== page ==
Sunday, July 23, 2006

In the land of fresh rice ears of many autumns

I recently returned from my first visit to Japan, a country about which I have read extensively over the years. It was therefore no surprise to see paddy fields located in the middle of the urban sprawl of the Osaka area, one of them being tended by a presumably part-time farmer. Japan, I was told, has something like 2.2 times the population of the UK but half the useable land area. In the area where I spent most of my time, Fukuoka prefecture, there was more emphasis on value added niche crops like strawberries.

In the 8th century Nihon shoki [Chronicle of Japan] there is a famous passage that refers to Japan as 'the land of fresh rice ears of fifteen hundred autumns.' This is seen as example of the deep roots of agriculture among the Japanese. A former PhD student, now teaching in Japan, had negotiated with a farmer to obtain a supply of brown rice in return for helping with the planting.

Rice production in Japan and the Republic of Korea remains highly protected. Although the high tariff barriers will have to be reduced, I have some sympathy with demands to maintain them on cultural grounds. Japan is a unique blend of tradition and modernity and certainly the most distinctive place I have ever visited (and that includes remote ethnic minority areas of China).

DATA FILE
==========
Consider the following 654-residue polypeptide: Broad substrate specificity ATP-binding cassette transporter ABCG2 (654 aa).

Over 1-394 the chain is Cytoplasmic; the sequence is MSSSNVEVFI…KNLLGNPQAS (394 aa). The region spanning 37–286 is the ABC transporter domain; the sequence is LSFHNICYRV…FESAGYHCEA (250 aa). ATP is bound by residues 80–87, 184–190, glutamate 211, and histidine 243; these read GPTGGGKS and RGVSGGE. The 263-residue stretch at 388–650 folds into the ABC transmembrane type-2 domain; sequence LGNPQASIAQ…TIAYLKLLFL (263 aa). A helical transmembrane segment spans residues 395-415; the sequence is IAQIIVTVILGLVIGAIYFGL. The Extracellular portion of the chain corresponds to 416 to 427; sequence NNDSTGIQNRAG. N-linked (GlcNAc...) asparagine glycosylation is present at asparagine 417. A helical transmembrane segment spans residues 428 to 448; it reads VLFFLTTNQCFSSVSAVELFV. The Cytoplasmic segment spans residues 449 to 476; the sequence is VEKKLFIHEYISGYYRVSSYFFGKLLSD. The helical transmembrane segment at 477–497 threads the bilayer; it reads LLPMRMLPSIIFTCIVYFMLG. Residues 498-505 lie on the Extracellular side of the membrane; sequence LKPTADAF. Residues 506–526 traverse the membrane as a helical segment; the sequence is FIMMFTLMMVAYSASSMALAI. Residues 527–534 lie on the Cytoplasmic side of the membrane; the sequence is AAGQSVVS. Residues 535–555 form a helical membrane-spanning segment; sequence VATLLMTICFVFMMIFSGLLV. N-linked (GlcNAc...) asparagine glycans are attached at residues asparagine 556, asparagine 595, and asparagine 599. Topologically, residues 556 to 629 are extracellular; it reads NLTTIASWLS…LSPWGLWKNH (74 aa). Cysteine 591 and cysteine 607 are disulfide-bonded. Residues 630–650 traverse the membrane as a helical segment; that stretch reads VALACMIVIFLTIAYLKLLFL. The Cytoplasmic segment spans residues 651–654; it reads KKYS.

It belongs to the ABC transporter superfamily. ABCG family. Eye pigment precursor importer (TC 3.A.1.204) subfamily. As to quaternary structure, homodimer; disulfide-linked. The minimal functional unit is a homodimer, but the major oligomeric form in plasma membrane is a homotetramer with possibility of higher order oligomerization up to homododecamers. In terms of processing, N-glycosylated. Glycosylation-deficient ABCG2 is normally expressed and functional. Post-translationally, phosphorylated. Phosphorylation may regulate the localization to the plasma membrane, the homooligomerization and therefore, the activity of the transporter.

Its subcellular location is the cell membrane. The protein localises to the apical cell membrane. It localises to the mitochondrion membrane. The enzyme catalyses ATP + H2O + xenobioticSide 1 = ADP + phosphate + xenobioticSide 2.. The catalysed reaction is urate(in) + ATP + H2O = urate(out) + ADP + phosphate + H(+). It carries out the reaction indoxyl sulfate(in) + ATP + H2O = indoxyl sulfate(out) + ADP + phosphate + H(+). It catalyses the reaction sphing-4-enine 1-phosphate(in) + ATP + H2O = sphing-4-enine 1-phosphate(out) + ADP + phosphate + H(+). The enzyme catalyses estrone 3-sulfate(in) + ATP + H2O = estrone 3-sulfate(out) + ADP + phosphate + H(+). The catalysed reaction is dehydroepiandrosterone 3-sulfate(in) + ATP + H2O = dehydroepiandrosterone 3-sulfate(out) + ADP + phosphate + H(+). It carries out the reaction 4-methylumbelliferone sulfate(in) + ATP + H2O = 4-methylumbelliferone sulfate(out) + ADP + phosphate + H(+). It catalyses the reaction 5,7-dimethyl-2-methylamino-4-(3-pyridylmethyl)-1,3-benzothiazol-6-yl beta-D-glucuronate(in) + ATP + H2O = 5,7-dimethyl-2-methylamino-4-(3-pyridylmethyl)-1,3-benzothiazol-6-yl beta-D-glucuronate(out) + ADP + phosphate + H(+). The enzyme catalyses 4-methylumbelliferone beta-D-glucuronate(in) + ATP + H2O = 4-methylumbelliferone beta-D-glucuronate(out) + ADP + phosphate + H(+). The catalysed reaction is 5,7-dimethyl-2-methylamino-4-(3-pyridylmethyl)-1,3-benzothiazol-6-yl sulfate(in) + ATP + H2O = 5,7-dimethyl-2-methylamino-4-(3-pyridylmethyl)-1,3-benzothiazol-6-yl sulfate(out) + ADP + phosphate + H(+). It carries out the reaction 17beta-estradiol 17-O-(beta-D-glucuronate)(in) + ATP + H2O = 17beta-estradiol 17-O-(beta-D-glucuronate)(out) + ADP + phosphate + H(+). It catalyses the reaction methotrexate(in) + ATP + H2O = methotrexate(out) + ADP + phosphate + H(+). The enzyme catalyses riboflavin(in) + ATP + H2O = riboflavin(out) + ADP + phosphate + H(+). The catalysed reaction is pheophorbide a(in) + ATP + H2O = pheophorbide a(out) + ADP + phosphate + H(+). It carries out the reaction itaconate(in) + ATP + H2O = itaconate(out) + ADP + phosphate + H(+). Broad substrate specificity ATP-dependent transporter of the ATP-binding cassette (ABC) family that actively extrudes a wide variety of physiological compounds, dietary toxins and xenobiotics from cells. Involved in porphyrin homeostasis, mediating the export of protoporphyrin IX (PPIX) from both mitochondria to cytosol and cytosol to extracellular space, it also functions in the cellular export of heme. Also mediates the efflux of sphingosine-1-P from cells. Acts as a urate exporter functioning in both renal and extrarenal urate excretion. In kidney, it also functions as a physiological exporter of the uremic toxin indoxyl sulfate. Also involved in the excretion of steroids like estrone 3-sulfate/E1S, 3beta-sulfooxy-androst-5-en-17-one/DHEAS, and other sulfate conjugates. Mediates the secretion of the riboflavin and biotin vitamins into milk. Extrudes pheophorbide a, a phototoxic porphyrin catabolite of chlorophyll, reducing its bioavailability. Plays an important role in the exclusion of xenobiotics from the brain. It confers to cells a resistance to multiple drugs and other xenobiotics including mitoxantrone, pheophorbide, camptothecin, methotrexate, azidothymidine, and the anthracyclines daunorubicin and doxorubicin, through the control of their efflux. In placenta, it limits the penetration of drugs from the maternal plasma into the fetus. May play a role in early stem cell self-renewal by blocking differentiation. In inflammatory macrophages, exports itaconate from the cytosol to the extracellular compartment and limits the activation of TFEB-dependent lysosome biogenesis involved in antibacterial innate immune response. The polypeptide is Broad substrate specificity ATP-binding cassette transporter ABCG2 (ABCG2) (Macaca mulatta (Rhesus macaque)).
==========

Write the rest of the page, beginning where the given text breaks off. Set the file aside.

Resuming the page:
There is an inconsistency in calling for the maintenance of some protection in Japan and pressing for its elimination in France. In both cases the attachment to a particular form of agriculture might seem to be sentimental, even though both countries have distinctive and much admired food cultures. I would maintain that the French way of life is less tied up with a particular pattern of agriculture than is often believed, particularly given that many French farms are large scale. But perhaps I feel an affinity with another island kingdom that I do not feel with France, a country I have never visited.

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